Written by Marissa Sulmeisters, ESLLC 2016-2017
Mushroom hunting, or as my family and I like to joke, ’shrooming, is a European tradition that spans centuries. Despite the implications in the name, Mushroom Hunting does not involve chasing deviant mushrooms through the forest any more than it involves getting high. However, it should be noted that the activity can occasionally involve athletic maneuvers like squatting down to get a mushroom and that the mushrooms most commonly used to get high can be spotted growing out of animal feces.
Mushrooming is a great skill to have. Not only does this knowledge increase your likelihood of surviving in the wild, but through basic knowledge of mushrooms you can identify other aspects of nature. For instance, for fungi to grow, rain, soft ground, and warm weather are imperative. Like any other plant or fungi, mushrooms can only grow in an ideal climate. There is a short season during the summer where fungi will grow in abundance and any other time they simply cannot be found. Furthermore, animals like deer and worms eat mushrooms too. Unidentified mushrooms that haven’t been touched by other organisms in the forest can be assumed to be poisonous. This applies to other aspects of nature. Barren places without evidence of animal presence or untouched foods in nature should raise warning signals to you.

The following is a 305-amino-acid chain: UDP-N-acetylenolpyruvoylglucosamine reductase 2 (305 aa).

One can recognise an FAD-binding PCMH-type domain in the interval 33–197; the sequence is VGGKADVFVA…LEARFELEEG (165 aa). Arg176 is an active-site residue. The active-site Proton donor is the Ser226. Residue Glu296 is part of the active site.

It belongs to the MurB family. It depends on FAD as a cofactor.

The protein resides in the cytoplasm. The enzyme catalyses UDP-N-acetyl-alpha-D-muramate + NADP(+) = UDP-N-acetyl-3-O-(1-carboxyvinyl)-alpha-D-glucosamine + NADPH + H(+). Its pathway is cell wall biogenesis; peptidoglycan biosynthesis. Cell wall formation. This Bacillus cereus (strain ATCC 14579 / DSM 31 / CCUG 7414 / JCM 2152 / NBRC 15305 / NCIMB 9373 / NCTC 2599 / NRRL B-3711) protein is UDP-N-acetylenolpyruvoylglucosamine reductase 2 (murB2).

Some mushrooms that I hunt along with their descriptions and their Latvian names are:
Baravika (bot-a-vick): Brown top, spongy underside of top, white stem. Grow best in moist, shaded areas like the forest around Echo Lake.
Apsu becka (ob-shi-back): Slimy/brown top, spongy underside of top, white stem, turns blue when cut. Grow best in moist, shaded areas, (near baravika).
And the English-named mushroom that I hunt:
Puffball: white, round ball, no stem. Grow best in semi-moist climates with sun. Do not eat if any yellow coloring on the inside of the mushroom.
I realize that not everyone began Mushroom Hunting before walking. Please note that although there is much information presented above, do not hunt mushrooms alone. Have a guide until you feel confident in your ability to identify edible mushrooms. Always error on the side of caution. If, however, you believe you consumed a toxic mushroom, watch for these symptoms: headache, dizziness, nausea, cold sweat, and jaundice. To avoid this, only eat mushrooms you have positively identified and know to be edible.
I believe Mushroom Hunting is a skill in a sub-category from knot tying, tracking, and fishing. If you want to survive in the wild, you should brush up on skills like these before setting out. By knowing skills like these, you can feel more prepared to set out into the wild with minimal supplies which would allow you to use less disposable products and leave less of a footprint on your adventures. By using what nature supplies you, (but be sure to leave the spoors of the mushrooms so they can grow back) you can be more in sync with nature and the environment around you which helps minimize disruption to the natural environment. This will help ensure that our beautiful forests are around for years to come and that our planet will be cleaner and healthier as a whole.
Also, just an FYI, October 15th is National Mushroom day.